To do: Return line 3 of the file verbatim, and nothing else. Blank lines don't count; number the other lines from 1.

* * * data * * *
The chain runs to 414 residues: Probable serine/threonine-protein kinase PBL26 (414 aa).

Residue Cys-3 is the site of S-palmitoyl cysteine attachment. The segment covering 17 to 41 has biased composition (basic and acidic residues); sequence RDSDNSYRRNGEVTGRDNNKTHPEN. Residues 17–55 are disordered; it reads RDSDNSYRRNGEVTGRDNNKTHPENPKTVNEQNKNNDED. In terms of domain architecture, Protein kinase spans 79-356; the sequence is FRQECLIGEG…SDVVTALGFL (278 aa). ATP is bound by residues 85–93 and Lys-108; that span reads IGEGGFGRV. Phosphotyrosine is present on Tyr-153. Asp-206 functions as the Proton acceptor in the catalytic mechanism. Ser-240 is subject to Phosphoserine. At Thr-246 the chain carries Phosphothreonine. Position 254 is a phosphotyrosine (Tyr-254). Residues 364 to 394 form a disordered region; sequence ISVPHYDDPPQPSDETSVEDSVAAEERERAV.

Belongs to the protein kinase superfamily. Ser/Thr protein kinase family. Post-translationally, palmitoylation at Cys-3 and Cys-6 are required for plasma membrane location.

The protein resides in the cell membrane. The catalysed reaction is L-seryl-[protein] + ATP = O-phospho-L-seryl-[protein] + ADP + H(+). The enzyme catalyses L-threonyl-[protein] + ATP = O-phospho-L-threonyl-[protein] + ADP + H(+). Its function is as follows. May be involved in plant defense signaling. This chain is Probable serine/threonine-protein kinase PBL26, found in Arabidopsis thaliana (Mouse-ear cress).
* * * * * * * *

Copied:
Belongs to the protein kinase superfamily. Ser/Thr protein kinase family. Post-translationally, palmitoylation at Cys-3 and Cys-6 are required for plasma membrane location.